Before committing to a process such as this one, it will be of utmost importance to contact your lawyer. They know the law in details and they will let you know what exactly you have to do.
And remember – clemency will not clear your record. It can enable you to run for public office though. And to achieve that you will have to develop a plan for success.
Having a Plan for Success
Your civil rights are now restored and you can finally devote your time and energy towards your goal. Remember – having a good plan will get you a long way.
Being a felon does not make you a typical candidate for a public office. People will be curious, they will ask questions. The ones that know nothing else about you might even be suspicious.
“I don’t want to see an ex-convict in that position.”, they might say.
Do not allow yourself to get discouraged. With time, you will learn how to properly deal with this and it will not present a problem to you anymore.
A good start is to accept it for what it is and do not try to hide it. On the other hand, do not overemphasize it.
Yes, you have committed a felony. It is a part of your life and you realize how wrong that was. People can change, and you have changed a lot since that time.
You have grown as a person, repented and learned a lot about yourself. Now, you are ready to move on with your life, and this time, you want to do all the right things. Right for you and everybody else.
By being in the public service you are sure you will be able to offer help to a lot of people in need. And that is who you have become!
Do not let the naysayers disturb your vision. You know who you have become and it is time for the rest of the world to know.
Just remember this – never be too defensive about it when the issue is raised. Stay calm, be open about it and use the opportunity to show how your life experience has changed you.
Supporting Felons Running for Public Office
This is for the friends and family of a future candidate.
You will have to be their biggest support. There will be a lot of obstacles to overcome and no one would be able to do it all alone.
Be there for them, listen to their concerns and comfort them when times are tough. Remind them that they chose this path to serve other people and that the path is not easy. Have the goal in mind and know that it will all be more than worth it in the end.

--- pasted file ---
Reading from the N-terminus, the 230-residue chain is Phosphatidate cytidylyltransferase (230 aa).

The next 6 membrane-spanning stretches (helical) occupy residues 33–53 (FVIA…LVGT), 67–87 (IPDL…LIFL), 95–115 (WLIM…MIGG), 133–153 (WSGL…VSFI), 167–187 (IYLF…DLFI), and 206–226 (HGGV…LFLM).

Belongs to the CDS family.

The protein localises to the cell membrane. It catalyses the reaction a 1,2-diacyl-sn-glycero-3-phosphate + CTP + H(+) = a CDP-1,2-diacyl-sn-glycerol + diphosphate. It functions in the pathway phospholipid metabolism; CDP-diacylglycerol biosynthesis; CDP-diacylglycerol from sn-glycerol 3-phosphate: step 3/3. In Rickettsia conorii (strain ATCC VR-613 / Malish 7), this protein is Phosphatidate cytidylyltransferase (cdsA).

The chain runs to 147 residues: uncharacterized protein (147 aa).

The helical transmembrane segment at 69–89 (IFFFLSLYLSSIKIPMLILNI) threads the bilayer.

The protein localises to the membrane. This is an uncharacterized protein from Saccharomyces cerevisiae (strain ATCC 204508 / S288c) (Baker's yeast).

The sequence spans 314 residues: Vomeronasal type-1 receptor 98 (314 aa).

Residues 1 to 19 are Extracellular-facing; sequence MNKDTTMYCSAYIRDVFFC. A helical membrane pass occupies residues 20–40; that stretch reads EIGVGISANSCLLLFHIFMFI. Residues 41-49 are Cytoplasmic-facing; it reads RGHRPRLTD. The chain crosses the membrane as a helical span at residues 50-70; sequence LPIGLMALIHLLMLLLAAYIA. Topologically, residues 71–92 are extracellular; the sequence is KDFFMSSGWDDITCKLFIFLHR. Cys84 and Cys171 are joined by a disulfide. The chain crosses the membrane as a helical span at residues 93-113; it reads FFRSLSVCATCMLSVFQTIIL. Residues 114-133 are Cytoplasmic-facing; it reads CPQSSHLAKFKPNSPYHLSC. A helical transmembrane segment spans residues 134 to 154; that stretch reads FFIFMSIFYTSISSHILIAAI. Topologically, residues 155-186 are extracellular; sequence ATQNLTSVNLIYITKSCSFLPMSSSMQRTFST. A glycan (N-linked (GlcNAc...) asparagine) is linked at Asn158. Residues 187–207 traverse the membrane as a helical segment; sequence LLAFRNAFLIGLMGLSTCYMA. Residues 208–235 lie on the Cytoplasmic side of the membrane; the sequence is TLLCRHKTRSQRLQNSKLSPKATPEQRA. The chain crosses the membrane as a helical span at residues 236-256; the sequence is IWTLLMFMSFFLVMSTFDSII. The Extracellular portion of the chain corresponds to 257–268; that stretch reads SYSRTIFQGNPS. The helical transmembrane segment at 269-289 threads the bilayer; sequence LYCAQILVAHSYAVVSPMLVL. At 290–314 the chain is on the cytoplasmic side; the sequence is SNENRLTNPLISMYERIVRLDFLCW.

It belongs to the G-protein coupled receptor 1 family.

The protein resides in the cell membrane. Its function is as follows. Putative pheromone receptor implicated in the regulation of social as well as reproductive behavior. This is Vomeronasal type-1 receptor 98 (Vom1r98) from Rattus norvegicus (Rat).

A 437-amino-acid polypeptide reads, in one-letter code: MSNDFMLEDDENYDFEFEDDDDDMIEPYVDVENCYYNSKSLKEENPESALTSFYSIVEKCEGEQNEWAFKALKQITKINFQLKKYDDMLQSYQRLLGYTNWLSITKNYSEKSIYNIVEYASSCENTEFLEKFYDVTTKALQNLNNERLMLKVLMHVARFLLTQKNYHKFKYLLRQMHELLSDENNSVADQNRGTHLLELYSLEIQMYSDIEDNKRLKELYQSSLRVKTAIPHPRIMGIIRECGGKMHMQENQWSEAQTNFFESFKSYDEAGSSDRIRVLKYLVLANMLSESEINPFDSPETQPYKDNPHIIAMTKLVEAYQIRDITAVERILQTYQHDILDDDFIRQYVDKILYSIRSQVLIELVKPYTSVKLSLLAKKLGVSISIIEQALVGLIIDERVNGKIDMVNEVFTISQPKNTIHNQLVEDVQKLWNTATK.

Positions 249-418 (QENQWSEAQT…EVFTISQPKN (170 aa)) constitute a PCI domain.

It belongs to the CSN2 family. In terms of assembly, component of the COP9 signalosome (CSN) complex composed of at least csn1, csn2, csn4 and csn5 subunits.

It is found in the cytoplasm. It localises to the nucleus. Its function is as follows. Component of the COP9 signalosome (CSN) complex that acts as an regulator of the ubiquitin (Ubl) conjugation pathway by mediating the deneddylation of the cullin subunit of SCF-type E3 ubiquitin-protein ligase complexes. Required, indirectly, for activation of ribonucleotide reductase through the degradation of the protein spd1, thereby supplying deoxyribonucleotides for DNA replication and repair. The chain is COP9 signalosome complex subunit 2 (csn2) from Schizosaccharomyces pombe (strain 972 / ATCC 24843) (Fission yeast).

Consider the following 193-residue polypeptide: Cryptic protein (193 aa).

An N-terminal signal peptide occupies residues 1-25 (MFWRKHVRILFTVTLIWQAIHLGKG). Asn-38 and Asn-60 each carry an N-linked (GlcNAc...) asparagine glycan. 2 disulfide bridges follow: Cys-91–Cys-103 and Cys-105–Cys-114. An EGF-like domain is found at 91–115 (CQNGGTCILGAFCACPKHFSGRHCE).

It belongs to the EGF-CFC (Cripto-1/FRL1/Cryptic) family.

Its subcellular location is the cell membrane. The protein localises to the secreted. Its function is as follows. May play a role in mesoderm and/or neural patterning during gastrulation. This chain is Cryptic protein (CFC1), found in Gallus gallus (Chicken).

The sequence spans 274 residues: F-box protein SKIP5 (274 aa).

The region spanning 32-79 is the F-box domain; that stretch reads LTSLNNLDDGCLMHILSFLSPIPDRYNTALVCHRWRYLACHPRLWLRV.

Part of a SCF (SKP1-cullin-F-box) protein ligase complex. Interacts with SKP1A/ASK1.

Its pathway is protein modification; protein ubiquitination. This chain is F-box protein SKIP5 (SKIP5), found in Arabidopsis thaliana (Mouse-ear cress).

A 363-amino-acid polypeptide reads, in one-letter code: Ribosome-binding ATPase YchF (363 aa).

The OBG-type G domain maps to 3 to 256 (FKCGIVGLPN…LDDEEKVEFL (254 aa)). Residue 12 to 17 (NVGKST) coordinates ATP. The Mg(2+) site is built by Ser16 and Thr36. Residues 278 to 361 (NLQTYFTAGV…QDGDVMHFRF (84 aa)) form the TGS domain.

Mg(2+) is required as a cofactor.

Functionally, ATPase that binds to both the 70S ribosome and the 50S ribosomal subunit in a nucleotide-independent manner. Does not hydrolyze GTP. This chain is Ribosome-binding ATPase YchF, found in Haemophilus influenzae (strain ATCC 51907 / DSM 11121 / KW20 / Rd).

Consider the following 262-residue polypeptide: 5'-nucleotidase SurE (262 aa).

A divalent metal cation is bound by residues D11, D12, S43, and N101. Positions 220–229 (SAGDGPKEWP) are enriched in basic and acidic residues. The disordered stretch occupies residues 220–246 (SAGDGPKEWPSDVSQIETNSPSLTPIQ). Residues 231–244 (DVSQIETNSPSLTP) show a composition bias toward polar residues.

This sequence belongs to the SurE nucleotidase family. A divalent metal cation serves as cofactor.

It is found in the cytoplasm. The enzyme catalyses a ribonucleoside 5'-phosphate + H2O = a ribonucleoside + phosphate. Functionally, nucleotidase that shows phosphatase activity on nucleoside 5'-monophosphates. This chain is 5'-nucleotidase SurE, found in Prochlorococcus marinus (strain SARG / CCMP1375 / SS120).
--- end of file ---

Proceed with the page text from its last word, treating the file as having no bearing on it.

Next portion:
Prevent them from giving up! You will be grateful that you did.
Felons who made it
Besides having your family and friends in your ranks, we thought you should know that some other people shared your goal as well. And some of them have made it! Here are some felons who successfully ran for public office:
1. Joe Ganim
Joe Ganim is a mayor of Bridgeport, Connecticut. He was found guilty of corruption in the federal court after which he served a sentence of six years.
That did not prevent him from becoming a mayor in 2015.
2. Edwin Washington Edwards
Mr. Edwards served as a Governor of Louisiana for four terms, twice as many as anybody else. The last term he served was from 1992 to 1996. After that, in 2001, he was found guilty of racketeering.
After serving his sentence in prison, he was released in 2011 and completed his probation in 2013. He won’t be able to seek governorship until 15 years have passed from the end of his sentence.
Even though he is unable to be a candidate for a governor, he ran in the 2014 election for the US House of Representatives.
What you should learn from Edwin W Edwards is that in case one position is closed for you, you should look elsewhere!
3. Vincent Albert “Buddy” Cianci Jr.
Buddy Cianci was a mayor of Providence from 1990 to 2002. In 2002, he was found guilty of running a corrupt organization. Consequently, he was sent to prison and he had to serve 5 years.
They released him in 2007, and in 2014 he ran for the office again. This time he did not manage to win though.
Nonetheless, he was able to give it a shot and so should you!
As can be seen, there are some real-life examples of felons who managed to run for public office. Some of them made it, some of them didn’t. Let them be your inspiration and try to learn from their mistakes.
Let’s face it – being a felon is not something that will help you in running for a public office. However, that should not stop you from trying to accomplish your goal!
Be patient and consult the lawyers in your state, they will be of great help. Once you determine what steps you have to make, the only thing that’s left is to follow the plan.
Remember to accept your past and let the people know how you have learned from it. In fact, show them the person you have grown into. Do not try to hide anything, but also don’t make it the biggest of deals about yourself.
You can expect to come across a lot of obstacles on your way to the public office. Despite the difficulties, just remember to keep your family and friends close, and consult them in times of need.
When you need some additional motivation, remind yourself that you are not alone on this road. There have been other people in your situation before and they came out as winners.
Last but not the least, stick to the plan even when it’s hard. Equally important – believe in yourself, and you might even accomplish what you strive for!